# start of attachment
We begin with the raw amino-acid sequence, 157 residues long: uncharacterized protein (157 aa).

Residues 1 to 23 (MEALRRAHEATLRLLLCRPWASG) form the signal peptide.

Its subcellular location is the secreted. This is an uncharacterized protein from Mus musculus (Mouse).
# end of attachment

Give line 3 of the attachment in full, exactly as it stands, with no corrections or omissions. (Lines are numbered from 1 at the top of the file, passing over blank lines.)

Its subcellular location is the secreted. This is an uncharacterized protein from Mus musculus (Mouse).